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I've run-ins before with the somewhat over zealous electrical inspectors where I live complaining about things that aren't really code violations. I have a feeling that trying to get an inspector to understand the EVSE and car have safety measures of their own could prove a challenge, and would be best avoided unless necessary (as in allowing me to install a dedicated non GFI receptacle).

The GFCI in my garage was an older Pass & Seymour device (~30 years). I had a spare new Leviton GFCI in my parts cabinet, so I swapped it for the old P&S device. We'll see if the Leviton is less trigger happy.
 

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I have a similar problem with a dedicated GFCI to my heated bathroom floor. That GFCI never tripped until I installed a Level 2 EVSE and charged my car on its dedicated circuit. All wiring checked out to be correct. I even installed a plastic/rubber floor under the Bolt and it still tripped when both independent circuits were drawing current. I had a Tesla owner bring his car over to see if it would trip when his was charging and it did not trip. Thus, there is something going on between the Bolt and Clipper Creek charger that is creating some "noise" in the panel. I've got a call into Clipper Creek and visit to Chevy on my schedule for tomorrow.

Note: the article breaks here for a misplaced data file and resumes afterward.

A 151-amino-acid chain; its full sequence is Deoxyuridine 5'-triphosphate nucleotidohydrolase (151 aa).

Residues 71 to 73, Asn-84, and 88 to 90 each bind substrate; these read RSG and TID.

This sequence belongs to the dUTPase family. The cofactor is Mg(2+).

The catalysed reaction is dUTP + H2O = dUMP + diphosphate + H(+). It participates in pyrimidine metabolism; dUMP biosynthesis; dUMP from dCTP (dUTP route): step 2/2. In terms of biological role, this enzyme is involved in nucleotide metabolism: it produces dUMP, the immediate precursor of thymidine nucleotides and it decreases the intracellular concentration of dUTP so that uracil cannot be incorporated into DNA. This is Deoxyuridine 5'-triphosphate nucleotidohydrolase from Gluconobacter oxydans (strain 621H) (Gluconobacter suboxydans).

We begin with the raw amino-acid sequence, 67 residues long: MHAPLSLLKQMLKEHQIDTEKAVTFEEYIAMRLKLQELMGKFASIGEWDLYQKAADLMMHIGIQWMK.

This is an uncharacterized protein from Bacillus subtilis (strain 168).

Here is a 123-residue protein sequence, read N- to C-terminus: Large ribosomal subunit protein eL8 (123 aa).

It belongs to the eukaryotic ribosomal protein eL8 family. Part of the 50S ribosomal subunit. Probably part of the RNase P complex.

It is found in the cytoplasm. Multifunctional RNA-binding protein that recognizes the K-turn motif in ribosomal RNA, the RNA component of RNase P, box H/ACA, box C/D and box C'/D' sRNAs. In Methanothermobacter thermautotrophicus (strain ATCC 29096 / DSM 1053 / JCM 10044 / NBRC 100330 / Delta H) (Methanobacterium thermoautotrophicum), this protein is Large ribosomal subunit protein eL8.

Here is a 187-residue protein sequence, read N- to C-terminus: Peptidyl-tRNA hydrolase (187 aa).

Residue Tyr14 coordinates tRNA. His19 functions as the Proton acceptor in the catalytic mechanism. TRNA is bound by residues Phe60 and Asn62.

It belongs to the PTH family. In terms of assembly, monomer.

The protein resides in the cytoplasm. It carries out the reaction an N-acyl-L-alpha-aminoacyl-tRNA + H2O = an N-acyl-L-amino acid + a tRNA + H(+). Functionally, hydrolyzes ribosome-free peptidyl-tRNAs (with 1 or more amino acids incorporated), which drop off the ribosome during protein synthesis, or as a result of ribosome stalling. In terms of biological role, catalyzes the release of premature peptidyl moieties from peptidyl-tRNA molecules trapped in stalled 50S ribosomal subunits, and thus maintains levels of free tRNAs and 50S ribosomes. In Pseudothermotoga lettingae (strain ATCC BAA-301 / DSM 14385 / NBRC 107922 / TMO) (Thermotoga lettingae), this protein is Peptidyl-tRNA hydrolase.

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Discussion Starter #19